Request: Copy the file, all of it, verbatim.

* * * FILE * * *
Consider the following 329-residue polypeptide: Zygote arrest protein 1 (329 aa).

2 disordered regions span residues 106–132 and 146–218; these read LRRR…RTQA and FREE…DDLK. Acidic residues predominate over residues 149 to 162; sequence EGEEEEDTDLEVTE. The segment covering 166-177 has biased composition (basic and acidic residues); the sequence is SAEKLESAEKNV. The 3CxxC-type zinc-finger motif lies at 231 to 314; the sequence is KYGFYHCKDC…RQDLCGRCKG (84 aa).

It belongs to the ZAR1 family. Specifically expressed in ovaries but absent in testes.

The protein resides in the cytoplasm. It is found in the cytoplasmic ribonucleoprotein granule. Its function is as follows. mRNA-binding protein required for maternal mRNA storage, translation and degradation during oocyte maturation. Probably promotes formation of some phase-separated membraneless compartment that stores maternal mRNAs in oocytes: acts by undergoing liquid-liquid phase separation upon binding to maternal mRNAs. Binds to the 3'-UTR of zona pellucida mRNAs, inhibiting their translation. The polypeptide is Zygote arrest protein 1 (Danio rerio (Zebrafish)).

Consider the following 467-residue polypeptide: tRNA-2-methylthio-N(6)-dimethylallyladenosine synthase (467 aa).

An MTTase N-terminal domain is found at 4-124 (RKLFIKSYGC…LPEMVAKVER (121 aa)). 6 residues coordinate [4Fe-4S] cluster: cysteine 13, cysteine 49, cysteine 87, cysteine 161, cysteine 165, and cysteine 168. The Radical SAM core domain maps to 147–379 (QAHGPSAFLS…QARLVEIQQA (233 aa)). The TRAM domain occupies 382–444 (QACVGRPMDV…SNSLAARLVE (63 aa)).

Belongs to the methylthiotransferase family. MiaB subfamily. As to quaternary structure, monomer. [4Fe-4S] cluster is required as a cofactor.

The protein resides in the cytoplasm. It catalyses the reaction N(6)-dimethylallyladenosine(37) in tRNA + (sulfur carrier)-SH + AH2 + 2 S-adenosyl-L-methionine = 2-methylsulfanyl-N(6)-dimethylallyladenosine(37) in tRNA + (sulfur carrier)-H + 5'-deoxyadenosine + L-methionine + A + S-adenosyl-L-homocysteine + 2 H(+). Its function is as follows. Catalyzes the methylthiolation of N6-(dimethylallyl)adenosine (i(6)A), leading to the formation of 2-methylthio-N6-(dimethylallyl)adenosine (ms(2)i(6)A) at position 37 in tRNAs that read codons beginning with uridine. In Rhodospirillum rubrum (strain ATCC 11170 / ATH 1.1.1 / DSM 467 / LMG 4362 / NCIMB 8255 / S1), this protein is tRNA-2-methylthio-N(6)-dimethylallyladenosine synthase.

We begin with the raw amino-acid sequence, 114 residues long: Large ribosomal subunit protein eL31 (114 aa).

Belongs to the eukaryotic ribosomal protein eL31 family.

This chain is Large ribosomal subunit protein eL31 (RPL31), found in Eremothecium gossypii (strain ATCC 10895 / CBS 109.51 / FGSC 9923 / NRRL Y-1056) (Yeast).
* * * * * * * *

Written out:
Consider the following 329-residue polypeptide: Zygote arrest protein 1 (329 aa).

2 disordered regions span residues 106–132 and 146–218; these read LRRR…RTQA and FREE…DDLK. Acidic residues predominate over residues 149 to 162; sequence EGEEEEDTDLEVTE. The segment covering 166-177 has biased composition (basic and acidic residues); the sequence is SAEKLESAEKNV. The 3CxxC-type zinc-finger motif lies at 231 to 314; the sequence is KYGFYHCKDC…RQDLCGRCKG (84 aa).

It belongs to the ZAR1 family. Specifically expressed in ovaries but absent in testes.

The protein resides in the cytoplasm. It is found in the cytoplasmic ribonucleoprotein granule. Its function is as follows. mRNA-binding protein required for maternal mRNA storage, translation and degradation during oocyte maturation. Probably promotes formation of some phase-separated membraneless compartment that stores maternal mRNAs in oocytes: acts by undergoing liquid-liquid phase separation upon binding to maternal mRNAs. Binds to the 3'-UTR of zona pellucida mRNAs, inhibiting their translation. The polypeptide is Zygote arrest protein 1 (Danio rerio (Zebrafish)).

Consider the following 467-residue polypeptide: tRNA-2-methylthio-N(6)-dimethylallyladenosine synthase (467 aa).

An MTTase N-terminal domain is found at 4-124 (RKLFIKSYGC…LPEMVAKVER (121 aa)). 6 residues coordinate [4Fe-4S] cluster: cysteine 13, cysteine 49, cysteine 87, cysteine 161, cysteine 165, and cysteine 168. The Radical SAM core domain maps to 147–379 (QAHGPSAFLS…QARLVEIQQA (233 aa)). The TRAM domain occupies 382–444 (QACVGRPMDV…SNSLAARLVE (63 aa)).

Belongs to the methylthiotransferase family. MiaB subfamily. As to quaternary structure, monomer. [4Fe-4S] cluster is required as a cofactor.

The protein resides in the cytoplasm. It catalyses the reaction N(6)-dimethylallyladenosine(37) in tRNA + (sulfur carrier)-SH + AH2 + 2 S-adenosyl-L-methionine = 2-methylsulfanyl-N(6)-dimethylallyladenosine(37) in tRNA + (sulfur carrier)-H + 5'-deoxyadenosine + L-methionine + A + S-adenosyl-L-homocysteine + 2 H(+). Its function is as follows. Catalyzes the methylthiolation of N6-(dimethylallyl)adenosine (i(6)A), leading to the formation of 2-methylthio-N6-(dimethylallyl)adenosine (ms(2)i(6)A) at position 37 in tRNAs that read codons beginning with uridine. In Rhodospirillum rubrum (strain ATCC 11170 / ATH 1.1.1 / DSM 467 / LMG 4362 / NCIMB 8255 / S1), this protein is tRNA-2-methylthio-N(6)-dimethylallyladenosine synthase.

We begin with the raw amino-acid sequence, 114 residues long: Large ribosomal subunit protein eL31 (114 aa).

Belongs to the eukaryotic ribosomal protein eL31 family.

This chain is Large ribosomal subunit protein eL31 (RPL31), found in Eremothecium gossypii (strain ATCC 10895 / CBS 109.51 / FGSC 9923 / NRRL Y-1056) (Yeast).